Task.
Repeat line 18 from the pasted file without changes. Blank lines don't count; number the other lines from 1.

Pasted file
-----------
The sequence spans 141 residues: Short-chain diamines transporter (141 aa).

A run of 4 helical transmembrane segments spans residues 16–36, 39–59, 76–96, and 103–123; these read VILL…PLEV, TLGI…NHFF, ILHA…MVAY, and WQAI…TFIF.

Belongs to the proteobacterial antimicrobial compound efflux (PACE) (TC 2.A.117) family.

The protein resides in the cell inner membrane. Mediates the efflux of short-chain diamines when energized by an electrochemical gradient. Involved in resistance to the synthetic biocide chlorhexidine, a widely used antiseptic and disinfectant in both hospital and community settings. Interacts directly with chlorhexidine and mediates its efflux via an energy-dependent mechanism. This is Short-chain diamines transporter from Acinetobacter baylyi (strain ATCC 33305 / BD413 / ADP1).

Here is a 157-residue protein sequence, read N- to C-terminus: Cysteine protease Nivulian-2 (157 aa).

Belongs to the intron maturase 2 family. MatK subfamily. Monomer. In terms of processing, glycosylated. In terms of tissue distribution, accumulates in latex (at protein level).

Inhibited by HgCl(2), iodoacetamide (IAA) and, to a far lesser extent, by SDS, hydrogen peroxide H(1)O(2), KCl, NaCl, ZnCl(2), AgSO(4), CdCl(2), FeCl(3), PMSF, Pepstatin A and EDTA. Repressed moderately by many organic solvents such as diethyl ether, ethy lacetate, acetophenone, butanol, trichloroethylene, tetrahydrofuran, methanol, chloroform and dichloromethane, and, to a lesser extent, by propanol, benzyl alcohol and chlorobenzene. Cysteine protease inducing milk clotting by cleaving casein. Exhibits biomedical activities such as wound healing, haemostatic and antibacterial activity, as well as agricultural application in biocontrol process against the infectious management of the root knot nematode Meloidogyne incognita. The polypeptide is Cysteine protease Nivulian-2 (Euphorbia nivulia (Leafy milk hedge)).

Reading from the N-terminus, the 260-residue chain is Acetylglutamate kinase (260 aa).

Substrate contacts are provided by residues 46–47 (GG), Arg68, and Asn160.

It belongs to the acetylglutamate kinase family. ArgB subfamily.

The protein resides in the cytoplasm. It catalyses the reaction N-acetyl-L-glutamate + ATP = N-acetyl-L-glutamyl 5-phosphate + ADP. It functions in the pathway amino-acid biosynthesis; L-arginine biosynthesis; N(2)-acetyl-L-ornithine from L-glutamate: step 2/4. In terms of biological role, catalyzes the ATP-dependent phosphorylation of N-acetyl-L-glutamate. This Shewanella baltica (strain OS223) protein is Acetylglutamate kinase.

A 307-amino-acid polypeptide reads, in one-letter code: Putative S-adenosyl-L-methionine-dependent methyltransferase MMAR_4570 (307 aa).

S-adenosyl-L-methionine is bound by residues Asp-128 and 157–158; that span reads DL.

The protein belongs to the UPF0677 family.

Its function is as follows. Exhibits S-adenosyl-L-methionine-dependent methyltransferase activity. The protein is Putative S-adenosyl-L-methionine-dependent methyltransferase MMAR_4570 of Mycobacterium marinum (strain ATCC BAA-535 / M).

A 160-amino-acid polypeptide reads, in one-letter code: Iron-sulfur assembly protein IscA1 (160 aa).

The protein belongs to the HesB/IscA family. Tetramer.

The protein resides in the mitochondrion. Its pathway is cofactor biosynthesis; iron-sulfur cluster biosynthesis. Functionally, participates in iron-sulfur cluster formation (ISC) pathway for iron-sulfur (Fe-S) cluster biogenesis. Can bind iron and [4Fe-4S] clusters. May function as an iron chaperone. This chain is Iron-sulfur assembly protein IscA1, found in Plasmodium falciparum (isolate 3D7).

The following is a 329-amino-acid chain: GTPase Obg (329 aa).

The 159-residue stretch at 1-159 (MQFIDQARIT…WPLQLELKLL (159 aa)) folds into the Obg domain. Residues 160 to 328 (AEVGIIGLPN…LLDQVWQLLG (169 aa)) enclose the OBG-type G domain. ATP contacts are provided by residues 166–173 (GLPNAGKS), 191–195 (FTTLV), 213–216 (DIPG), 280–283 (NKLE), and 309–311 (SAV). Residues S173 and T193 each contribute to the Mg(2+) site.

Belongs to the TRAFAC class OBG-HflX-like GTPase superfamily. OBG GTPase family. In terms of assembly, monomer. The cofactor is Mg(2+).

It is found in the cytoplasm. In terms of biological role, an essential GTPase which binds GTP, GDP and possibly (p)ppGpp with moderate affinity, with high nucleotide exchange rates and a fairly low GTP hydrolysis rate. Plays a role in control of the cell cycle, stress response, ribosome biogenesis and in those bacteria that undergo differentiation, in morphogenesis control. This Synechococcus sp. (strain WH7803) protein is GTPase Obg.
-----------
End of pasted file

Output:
The protein resides in the mitochondrion. Its pathway is cofactor biosynthesis; iron-sulfur cluster biosynthesis. Functionally, participates in iron-sulfur cluster formation (ISC) pathway for iron-sulfur (Fe-S) cluster biogenesis. Can bind iron and [4Fe-4S] clusters. May function as an iron chaperone. This chain is Iron-sulfur assembly protein IscA1, found in Plasmodium falciparum (isolate 3D7).